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SANTA CRUZ >> Allegations of illegal tree cutting that could exacerbate mudslides in the CZU Lightning Fire zone prompted Santa Cruz County supervisors on Tuesday to vote unanimously to send complaint letters to the California Public Utilities Commission and the Santa Cruz County District Attorney’s Office for potential fines and criminal penalties against Pacific Gas & Electric Co.
The action comes after Cal Fire officials and a representative of the California Coastal Commission sent letters to PG&E in the fall about removing trees and leaving logs on private properties without permits or licenses. Cal Fire officials also alleged that PG&E crews and contractors did inadequate erosion control work on hillsides that could make areas more prone to mudslides.
“PG&E’s unpermitted actions have exacerbated the threat of debris flow by further destabilizing the burned area,” Santa Cruz County Supervisor Bruce McPherson said at Tuesday’s county supervisors meeting. He called the actions “reckless” and “egregious.”
McPherson said, “We welcome responsible vegetation management by PG&E to reduce wildfire risk. But that’s not what’s happened here.” He said, “We need to be on record as holding PG&E accountable for how it goes about its business.”
McPherson added that pledges from PG&E in recent years to work within the law and be transparent to residents have rung hollow. A large-scale vegetation management program in 2018 happened with “virtually no notice,” McPherson said. Preemptive power shutoffs left thousands without electricity in 2019.
McPherson, whose district includes the San Lorenzo Valley, said county leaders received more than 90 emails from residents about problems with tree removals. Cal Fire photographed piles of logs left at places such as the 100 block of Vick Drive in Bonny Doon. A lack of erosion control work on Hilton Drive in Boulder Creek was called a “significant public hazard” by Cal Fire.
“I believe in vegetation management, I believe in PG&E’s work to obviously restore the infrastructure damaged by the fire,” Supervisor Ryan Coonerty said at Tuesday’s meeting. “However, it’s got to be done within the context and rules that have been established in order to balance the needs of private property owners, the environment and public infrastructure.” Coonerty, who represents Bonny Doon and the rest of the North Coast, brought the recommendation to the county board with McPherson.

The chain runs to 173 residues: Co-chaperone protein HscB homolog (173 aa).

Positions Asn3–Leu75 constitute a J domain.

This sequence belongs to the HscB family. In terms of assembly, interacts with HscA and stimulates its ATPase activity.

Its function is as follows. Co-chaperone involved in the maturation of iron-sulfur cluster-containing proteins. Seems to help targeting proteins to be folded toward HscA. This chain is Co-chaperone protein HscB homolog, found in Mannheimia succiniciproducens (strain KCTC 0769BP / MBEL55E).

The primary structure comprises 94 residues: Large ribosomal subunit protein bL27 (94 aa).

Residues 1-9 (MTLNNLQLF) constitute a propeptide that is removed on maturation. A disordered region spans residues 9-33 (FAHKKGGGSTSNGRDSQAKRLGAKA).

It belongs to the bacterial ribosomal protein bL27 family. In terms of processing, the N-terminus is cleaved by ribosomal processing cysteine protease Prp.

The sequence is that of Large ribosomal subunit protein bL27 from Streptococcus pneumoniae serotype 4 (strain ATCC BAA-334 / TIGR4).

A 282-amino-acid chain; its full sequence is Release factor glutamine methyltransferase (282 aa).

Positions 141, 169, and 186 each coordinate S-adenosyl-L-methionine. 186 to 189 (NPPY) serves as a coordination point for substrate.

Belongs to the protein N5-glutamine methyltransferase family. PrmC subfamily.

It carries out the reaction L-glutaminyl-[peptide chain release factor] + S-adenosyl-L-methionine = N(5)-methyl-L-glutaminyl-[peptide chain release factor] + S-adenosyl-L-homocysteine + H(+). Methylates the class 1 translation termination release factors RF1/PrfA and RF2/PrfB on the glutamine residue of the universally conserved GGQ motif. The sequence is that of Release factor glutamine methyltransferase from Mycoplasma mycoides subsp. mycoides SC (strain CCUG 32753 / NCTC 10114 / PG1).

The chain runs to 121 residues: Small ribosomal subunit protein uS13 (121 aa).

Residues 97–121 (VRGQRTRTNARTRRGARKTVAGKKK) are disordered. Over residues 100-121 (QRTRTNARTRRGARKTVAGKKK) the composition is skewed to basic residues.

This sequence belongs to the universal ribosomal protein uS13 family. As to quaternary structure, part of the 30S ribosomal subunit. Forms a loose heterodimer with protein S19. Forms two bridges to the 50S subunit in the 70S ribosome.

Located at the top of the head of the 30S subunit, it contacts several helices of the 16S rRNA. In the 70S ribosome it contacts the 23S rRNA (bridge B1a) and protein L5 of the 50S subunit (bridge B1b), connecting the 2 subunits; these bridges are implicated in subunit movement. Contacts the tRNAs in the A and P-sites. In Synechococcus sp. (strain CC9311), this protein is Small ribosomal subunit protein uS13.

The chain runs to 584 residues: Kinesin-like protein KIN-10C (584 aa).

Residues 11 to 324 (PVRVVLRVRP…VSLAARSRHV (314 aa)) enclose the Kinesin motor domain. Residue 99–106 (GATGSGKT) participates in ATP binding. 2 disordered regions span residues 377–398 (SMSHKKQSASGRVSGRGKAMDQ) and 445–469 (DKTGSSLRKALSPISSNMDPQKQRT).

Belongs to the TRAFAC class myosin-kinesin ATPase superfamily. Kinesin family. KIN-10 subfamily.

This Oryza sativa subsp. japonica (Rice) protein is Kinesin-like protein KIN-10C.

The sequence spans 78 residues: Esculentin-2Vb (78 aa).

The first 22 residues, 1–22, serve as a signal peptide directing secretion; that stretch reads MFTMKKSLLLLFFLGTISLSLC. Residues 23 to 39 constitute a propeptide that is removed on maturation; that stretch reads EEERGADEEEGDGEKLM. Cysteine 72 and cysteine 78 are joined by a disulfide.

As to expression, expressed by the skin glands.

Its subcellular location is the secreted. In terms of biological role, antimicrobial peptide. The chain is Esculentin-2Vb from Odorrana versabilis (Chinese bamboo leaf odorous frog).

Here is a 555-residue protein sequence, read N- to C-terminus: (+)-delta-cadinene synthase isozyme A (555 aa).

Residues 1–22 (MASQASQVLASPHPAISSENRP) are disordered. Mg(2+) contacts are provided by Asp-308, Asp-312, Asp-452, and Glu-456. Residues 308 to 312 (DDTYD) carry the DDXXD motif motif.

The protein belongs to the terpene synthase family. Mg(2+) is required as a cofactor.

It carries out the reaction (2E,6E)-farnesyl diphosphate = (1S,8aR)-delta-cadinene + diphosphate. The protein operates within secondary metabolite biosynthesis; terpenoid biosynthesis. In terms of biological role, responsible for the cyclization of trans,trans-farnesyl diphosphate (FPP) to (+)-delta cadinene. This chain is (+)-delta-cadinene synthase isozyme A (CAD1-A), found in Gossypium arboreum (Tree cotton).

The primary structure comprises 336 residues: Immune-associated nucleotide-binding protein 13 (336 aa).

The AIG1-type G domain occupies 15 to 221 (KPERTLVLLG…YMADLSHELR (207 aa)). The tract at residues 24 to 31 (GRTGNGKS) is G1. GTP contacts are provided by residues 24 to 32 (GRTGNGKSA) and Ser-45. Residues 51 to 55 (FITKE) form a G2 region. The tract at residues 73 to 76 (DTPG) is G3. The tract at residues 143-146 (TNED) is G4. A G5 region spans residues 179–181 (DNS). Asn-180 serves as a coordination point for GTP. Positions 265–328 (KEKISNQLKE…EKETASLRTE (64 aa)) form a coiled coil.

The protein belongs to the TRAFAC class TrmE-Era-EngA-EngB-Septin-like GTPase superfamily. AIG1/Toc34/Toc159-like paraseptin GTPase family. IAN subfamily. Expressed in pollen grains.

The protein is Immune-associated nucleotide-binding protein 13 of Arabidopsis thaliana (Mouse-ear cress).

More than five residents spoke in favor of the letter to the public utilities commission at Tuesday’s meeting.
“What could be their justification for rushing in and removing so many trees when the threat of debris flow is so certain?” asked Lompico resident Jenni Gomez. Gomez, a member of the county’s Fish and Wildlife Advisory Commission, said she did not speak on behalf of the commission.
Mayra Tostado, a PG&E representative, told Santa Cruz Local on Tuesday that leaders from the utility plan to meet with “all involved agencies” Wednesday to discuss the work. Tostado said PG&E leaders disagree that the tree removal work was illegal.
“PG&E’s most important responsibility is the safety of our customers and communities,” Tostado wrote in a statement. “PG&E and its contractor crews have been performing hazard tree trimming and removal throughout the CZU Lightning Fire areas to remove trees and tree parts that are hazardous to the overhead electric lines or that prevent crews from accessing the area. These are dead, diseased, dying, decaying or otherwise structurally unsound trees that are tall enough to fall into PG&E electric facilities, requiring their removal by General Order 95, Rule 35 and Public Resources Code Section 4293,” Tostado wrote.
The board of supervisors on Tuesday also agreed to send a letter to the Santa Cruz County District Attorney’s Office, the California Coastal Commission and other enforcement agencies and request investigation for potential fines and criminal penalties.
Patrick Veesart, an enforcement supervisor for the California Coastal Commission, wrote in a Nov. 20 letter to PG&E that it had removed a “very significant” number of Ponderosa pine, Redwood, Cypress and Douglas fir trees across 17 miles that include 6 miles in the coastal zone
“A potentially devastating effect of PG&E’s activities is that they appear primed to exacerbate the already extreme potential for severe erosion due to the fires, including landslides, that could significantly adversely impact residences, roads, water supplies, and coastal streams and habitats,” Veesart wrote.